Mitchell vows to be more aggressive vs. Rockets

Mitchell on 0-2 hole: 'We've been here before' (2:50)

Donovan Mitchell sits down with Rachel Nichols to talk about Utah's struggles against Houston and turning to NBA stars for advice throughout his second year in the league. (2:50)

SALT LAKE CITY -- Two days after declaring himself a no-show in the Houston Rockets' Game 2 rout, Utah Jazz guard Donovan Mitchell vowed to take a different, much more aggressive approach.

Mitchell has put much of the blame on his shoulders for the Rockets jumping out to insurmountable leads in the first two games of the series, calling himself out for playing too passively, particularly in Game 2. He averaged 15.0 points on 32.4 percent shooting from the floor in the Jazz's two blowout losses in Houston and has more turnovers (nine) than assists (six) in the series.

"Obviously, it really can't get any lower than the effort and performance that I gave," Mitchell said after Friday's practice. "I mean, you can only get better from there.

"They just out-toughed us, outplayed us. It started with the first play of [Game 2]. Eric [Gordon] set the tone, got a turnover and they came down and scored. I dribbled off my foot, he beats me down the floor, I got a stupid foul, and-1. From that point on, it was just that mindset, and I think that's really all it is, is a mindset. You can do X's and O's all you want, but it's really just a mindset about how hard you want to play."

Mitchell proved as a rookie last season that he's capable of thriving on the playoff stage. He averaged 28.5 points in the first round against the Oklahoma City Thunder, including 38 points when the Jazz finished the series in Game 6.

However, Mitchell has struggled in the postseason against the Rockets. He averaged 19.4 points on 36 percent shooting from the floor as Houston eliminated Utah in five games in last season's Western Conference semifinals, when he had to play a lot of point guard with Ricky Rubio sidelined by a hamstring strain.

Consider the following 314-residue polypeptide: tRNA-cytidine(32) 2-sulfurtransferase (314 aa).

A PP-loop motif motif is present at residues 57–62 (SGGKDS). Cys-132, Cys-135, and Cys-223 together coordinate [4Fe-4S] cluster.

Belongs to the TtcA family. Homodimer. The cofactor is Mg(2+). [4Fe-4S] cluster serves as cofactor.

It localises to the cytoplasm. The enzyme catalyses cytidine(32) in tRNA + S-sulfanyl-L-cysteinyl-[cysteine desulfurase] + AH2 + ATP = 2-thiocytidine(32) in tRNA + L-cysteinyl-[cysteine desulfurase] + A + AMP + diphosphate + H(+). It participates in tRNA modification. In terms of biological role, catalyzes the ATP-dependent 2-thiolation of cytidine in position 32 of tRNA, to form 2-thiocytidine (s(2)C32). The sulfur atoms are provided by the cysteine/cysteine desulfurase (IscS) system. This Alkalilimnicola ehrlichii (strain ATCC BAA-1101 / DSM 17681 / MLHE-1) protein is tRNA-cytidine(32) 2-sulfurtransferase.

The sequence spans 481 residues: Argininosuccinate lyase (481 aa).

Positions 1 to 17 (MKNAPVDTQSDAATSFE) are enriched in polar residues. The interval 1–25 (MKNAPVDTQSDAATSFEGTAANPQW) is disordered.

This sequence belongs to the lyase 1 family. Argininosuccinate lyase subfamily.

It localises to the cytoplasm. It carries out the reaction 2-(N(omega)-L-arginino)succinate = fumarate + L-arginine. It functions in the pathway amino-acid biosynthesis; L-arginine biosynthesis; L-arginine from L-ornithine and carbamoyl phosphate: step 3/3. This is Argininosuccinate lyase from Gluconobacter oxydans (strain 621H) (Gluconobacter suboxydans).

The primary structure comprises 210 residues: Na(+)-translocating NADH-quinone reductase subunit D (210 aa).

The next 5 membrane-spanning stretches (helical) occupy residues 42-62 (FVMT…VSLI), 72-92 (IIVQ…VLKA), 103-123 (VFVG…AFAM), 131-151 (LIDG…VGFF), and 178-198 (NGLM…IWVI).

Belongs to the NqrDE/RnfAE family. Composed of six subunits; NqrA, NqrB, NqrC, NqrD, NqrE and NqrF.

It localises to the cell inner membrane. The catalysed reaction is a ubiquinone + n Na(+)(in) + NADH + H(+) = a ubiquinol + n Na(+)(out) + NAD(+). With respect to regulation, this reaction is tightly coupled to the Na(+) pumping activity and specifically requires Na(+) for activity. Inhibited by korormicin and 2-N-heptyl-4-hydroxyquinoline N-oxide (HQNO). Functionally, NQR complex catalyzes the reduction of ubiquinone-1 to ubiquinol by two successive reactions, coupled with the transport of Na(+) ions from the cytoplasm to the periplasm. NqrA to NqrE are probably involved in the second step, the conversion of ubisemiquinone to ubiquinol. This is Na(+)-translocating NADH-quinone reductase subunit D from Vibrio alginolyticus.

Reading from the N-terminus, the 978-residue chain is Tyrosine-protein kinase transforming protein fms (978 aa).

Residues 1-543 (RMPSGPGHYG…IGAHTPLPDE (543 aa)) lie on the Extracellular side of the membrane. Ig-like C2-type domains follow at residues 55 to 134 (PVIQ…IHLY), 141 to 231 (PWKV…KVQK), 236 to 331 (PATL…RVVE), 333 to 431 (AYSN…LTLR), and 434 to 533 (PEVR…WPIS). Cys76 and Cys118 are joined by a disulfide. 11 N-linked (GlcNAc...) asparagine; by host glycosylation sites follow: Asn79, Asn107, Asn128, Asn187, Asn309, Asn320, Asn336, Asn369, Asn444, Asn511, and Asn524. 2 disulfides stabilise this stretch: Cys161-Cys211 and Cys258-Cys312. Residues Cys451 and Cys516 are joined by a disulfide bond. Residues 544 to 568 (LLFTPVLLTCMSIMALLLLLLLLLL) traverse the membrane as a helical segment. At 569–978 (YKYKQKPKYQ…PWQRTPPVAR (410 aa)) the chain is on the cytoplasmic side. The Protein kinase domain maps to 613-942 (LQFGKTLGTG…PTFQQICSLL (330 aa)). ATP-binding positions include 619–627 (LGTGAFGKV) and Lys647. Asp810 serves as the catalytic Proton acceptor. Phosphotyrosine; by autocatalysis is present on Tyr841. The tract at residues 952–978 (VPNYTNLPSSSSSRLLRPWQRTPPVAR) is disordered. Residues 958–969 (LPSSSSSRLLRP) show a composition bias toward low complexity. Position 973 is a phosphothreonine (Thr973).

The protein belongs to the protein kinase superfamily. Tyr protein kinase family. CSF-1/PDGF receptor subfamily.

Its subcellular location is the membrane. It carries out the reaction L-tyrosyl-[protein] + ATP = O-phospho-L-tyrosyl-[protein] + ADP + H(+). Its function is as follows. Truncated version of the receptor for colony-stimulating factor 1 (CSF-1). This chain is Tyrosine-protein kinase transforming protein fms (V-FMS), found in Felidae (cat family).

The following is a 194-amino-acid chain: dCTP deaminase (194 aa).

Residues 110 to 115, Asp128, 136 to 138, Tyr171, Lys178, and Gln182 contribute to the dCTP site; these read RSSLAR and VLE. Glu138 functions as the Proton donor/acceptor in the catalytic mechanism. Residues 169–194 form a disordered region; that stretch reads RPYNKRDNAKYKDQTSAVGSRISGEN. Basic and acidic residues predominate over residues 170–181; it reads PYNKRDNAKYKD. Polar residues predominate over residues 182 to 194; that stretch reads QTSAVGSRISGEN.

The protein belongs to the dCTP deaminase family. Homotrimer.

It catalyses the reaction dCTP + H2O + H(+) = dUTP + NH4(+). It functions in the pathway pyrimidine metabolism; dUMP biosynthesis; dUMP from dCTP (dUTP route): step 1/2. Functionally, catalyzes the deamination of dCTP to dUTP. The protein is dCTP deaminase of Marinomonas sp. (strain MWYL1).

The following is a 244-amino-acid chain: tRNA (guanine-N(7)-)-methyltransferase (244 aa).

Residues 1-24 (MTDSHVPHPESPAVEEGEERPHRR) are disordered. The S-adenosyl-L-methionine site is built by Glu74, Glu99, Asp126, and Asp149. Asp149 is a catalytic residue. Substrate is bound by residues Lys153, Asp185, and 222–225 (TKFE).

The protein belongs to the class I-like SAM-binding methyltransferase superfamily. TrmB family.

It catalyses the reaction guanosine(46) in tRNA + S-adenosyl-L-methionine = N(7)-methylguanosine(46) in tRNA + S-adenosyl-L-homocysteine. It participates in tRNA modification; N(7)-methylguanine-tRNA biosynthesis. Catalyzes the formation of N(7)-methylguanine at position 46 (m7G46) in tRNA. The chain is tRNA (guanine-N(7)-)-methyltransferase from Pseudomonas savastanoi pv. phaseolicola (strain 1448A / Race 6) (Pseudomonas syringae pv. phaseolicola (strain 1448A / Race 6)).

Mitchell has respect for the Rockets' defense, which features physical perimeter players and a terrific rim protector, Clint Capela, who is mobile enough to be effective as an isolation defender on switches. But Mitchell says he hasn't been as aggressive as he should be, whether it's attacking the basket, fighting to get open or making plays for teammates.

"It's not a question of just running through a wall," Jazz coach Quin Snyder said. "It's running with force, but then avoiding the wall, so to speak. That's another way to run through it. I think, watching some film with him and showing him some of those situations where he knows he can apply that is the biggest thing.

"There's a fine line between just swinging and boxing. He's got to throw punches, but they've got to be well placed and well timed, and some of them are going to be counters."

Rubio said after Game 2 that he thought the Jazz's primary issue was "not playing with confidence." Snyder stressed the importance of mental toughness while competing against a Houston team that's capable of making plays even when the Jazz execute well.

Mitchell cited Rubio's competitiveness defending Rockets star James Harden -- who is averaging 30.5 points, 10.5 rebounds and 10.0 assists in the series -- as being indicative of the fight the Jazz need to have to make the series competitive.

"We aren't afraid," Mitchell said of defending Harden. "Everybody out here is making it seem like -- I almost cursed and cost me some money -- like it's a big deal. No, we have the confidence to guard. Ricky, when he got into his face, that's the toughness that we're talking about. No one is really afraid. It's not like we're out here saying, 'OK, let him score.' We're trying to do everything we can to disrupt him. He's been getting to where he wants, but we've got to find ways to stop that."